Longtime Lee Highway business Mr. Moore’s Barber Shop is piloting a new program pairing kids coming in for haircuts with free books.
“We specifically chose Moore’s Barbershop because it is an Arlington institution,” said Jennifer Sauter-Price, who founded the nonprofit behind the program, Read Early And Daily. “Everyone knows about it, and he has customers for years and others who drive from far away for his services.”
The nonprofit began dropping off books at the barbershop earlier this month and lets kids pick out their favorite to take home. Sauter-Price says she handpicks books that showcase diversity and partners with organizations like First Book and Scholastic Literacy Partnerships, which buy copies for them.
“The goal is to give away as many books as possible,” said James Moore, who was interested in the idea of bringing books to barbershop to spark conversations and help teach kids communication skills.
He told ARLnow that for him it started with Dorothy Hamm, the civil rights activist who integrated Stratford Junior High School and for whom the School Board voted to re-name the school after last year. Moore says he was in the school band, which used to practice at Hamm’s house.
“When I go to practice she would always say, ‘What did you learn at school today?’ and I would say some generic answer, and she wouldn’t let me go until I told her what I learned at school,” Moore said. “So I do the same thing now.”
Moore asks kids to take the books home with them, and to give a kind of “oral book report” about what they read the next time they’re sitting in his chair.
Just another fine example of kids making the right book choices that appeals to there interest. Thanks @ReadEarlyDaily for the positive options! @ARLnowDOTcom @BrookeBCNN @nbcwashington @NicolleDWallace #barbershop #barbershopdmv pic.twitter.com/tG4U1dT0Mr
— James Moore (@Mooresbarber) May 11, 2019
Moore said that so far his favorite book was “Happy to be Nappy” by Bell Hooks.
“I was kind of offended at first,” said the barber. “And then I read the book and understood what it was about.”
Sauter-Price dropped off 21 books earlier this month at Mr. Moore’s. As of a week ago, kids had taken all but 11.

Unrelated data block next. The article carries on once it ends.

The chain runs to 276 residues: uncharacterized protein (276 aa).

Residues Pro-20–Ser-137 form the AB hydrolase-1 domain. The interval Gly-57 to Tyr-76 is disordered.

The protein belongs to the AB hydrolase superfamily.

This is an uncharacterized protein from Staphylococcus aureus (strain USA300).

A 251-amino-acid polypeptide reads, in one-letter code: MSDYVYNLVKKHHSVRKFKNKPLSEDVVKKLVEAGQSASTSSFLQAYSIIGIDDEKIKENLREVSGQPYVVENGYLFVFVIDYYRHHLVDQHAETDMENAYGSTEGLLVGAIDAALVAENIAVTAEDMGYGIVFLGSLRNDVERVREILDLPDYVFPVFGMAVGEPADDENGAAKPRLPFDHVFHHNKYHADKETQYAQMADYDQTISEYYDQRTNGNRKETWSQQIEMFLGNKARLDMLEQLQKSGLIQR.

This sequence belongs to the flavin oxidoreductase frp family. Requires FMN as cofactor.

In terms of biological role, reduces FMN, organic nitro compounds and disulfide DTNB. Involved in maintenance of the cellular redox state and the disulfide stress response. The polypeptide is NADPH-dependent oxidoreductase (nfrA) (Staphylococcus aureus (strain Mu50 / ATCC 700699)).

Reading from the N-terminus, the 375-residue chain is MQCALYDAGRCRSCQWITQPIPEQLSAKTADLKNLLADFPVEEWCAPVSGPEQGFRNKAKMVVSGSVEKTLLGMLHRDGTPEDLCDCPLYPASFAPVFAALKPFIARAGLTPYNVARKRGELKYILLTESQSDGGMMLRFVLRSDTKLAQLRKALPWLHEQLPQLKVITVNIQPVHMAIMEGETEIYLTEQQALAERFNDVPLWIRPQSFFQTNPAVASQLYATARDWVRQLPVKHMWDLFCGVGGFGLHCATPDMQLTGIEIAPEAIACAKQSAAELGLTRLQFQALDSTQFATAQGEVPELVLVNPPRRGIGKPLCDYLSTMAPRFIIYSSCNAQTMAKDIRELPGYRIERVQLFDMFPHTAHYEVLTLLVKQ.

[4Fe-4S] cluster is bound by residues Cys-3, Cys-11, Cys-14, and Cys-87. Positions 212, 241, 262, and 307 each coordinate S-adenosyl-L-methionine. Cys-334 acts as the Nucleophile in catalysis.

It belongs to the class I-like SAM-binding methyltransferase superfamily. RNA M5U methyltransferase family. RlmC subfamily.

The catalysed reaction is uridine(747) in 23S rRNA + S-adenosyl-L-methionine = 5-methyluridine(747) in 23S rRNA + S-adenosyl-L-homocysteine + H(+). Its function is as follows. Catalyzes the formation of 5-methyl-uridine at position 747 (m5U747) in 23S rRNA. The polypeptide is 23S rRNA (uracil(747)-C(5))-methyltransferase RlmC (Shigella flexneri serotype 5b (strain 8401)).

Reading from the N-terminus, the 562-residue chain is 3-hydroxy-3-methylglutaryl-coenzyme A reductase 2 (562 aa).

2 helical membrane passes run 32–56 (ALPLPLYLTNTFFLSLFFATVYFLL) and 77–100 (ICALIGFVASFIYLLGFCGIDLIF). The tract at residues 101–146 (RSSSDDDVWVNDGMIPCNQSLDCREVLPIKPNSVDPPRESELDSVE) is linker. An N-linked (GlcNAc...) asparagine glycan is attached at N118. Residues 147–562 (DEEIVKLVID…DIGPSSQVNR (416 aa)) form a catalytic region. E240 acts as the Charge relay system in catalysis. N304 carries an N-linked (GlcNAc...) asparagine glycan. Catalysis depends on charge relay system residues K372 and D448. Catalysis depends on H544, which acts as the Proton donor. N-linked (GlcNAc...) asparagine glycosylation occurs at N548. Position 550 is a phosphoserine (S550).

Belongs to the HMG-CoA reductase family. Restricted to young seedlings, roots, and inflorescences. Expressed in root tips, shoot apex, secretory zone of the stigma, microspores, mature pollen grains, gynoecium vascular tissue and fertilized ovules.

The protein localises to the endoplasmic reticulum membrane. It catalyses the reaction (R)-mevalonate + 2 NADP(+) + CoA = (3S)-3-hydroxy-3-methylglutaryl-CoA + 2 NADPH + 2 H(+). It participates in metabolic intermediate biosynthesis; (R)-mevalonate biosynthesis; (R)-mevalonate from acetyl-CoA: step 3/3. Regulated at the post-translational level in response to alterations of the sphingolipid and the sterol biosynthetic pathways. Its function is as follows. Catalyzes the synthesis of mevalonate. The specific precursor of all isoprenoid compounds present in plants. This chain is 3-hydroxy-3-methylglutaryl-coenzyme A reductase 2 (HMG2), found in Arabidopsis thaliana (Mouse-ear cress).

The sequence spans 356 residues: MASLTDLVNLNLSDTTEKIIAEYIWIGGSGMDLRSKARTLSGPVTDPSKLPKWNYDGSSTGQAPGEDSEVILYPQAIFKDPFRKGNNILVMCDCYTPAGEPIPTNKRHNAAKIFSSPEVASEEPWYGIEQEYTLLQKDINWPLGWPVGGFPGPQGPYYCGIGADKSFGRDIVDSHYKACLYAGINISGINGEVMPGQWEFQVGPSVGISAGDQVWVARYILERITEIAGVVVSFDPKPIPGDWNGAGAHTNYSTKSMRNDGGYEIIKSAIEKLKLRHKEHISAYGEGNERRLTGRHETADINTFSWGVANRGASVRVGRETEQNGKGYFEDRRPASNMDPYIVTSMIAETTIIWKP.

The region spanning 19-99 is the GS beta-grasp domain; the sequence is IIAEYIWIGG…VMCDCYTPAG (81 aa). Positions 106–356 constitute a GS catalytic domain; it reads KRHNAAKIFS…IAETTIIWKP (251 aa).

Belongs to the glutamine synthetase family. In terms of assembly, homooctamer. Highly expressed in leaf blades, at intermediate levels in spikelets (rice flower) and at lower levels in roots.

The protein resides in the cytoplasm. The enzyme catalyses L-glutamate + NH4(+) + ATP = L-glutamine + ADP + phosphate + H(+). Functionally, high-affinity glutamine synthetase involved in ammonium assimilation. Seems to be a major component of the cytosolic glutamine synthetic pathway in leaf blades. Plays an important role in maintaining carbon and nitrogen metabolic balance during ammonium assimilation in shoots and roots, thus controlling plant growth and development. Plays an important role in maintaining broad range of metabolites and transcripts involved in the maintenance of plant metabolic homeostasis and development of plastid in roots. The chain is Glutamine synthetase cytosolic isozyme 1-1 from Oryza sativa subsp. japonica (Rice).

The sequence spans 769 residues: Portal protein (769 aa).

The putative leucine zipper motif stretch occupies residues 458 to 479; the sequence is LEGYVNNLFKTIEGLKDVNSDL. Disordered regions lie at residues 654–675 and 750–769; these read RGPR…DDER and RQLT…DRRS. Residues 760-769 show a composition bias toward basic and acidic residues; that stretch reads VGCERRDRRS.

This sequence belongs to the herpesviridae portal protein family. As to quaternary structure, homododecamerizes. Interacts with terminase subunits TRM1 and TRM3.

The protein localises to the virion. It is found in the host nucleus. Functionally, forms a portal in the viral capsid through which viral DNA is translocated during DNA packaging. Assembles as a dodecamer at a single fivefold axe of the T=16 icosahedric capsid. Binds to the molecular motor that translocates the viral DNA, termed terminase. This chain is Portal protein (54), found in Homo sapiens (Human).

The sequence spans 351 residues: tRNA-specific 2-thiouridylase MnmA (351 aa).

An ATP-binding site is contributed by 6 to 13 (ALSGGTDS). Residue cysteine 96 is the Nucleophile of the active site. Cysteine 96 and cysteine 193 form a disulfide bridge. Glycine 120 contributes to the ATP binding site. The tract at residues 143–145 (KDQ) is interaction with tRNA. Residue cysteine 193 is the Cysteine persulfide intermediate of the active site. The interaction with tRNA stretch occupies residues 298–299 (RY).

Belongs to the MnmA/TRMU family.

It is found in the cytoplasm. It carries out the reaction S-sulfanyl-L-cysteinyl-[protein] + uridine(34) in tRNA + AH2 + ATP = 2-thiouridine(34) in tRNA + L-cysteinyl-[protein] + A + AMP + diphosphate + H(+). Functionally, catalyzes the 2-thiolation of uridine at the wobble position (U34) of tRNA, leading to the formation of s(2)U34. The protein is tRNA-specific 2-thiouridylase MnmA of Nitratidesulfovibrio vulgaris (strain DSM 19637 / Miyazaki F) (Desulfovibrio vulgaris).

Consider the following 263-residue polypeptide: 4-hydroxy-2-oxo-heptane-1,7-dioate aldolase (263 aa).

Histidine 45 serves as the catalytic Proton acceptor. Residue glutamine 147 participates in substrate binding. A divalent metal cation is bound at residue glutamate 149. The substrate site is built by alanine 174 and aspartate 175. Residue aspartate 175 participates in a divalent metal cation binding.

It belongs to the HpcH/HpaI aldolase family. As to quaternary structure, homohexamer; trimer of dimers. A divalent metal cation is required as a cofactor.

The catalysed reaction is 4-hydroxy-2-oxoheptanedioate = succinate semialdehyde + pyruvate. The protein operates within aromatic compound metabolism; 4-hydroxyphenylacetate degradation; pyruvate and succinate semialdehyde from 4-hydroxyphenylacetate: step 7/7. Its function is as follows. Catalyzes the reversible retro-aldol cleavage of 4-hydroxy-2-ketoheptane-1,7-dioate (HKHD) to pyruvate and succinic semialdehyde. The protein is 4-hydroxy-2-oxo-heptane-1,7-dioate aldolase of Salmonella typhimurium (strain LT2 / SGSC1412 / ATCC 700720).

The shop has been a community fixture for good conversations since Moore’s father James Moore founded it in 1960 as the first integrated barber shop in Arlington.
When asked what his 86-year-old father thought of the new book program, James Moore, Jr. said his dad though it was “great.”
As for the future? Sauter-Price is planning to add more community bookshelves around town at a laundromat, the Arlington Clothesline, Mount Olivet Methodist Church, and the Arlington Food Assistance Center.
“One thought is to include a postcard with future books so families can let us know what they think by mailing back the postcard, but we are still working out those details,” said Sauter-Price.
“What will have to happen is the program will have to mature,” said Moore, who hopes to expand to books for teenagers and adults. As an avid history reader, he says he’d like to introduce more adults to books by Malcolm X and the Green Book.
A copy of the Green Book was perched on an empty chair when this reporter visited, and it sparked a conversation with several of the men waiting for haircuts who hadn’t heard of it before.
“In order to be a successful barber you have to be able to communicate with people, learn about people,” said Moore afterward.
Moore also serves as a captain at Fire Station 8 on Lee Highway and says he plans to retire next year. But when that happens, he says he’ll keep the barbershop going, and hopefully will continue the communications flowing.
“If everyone does one little thing, it makes a big impact,” he said.
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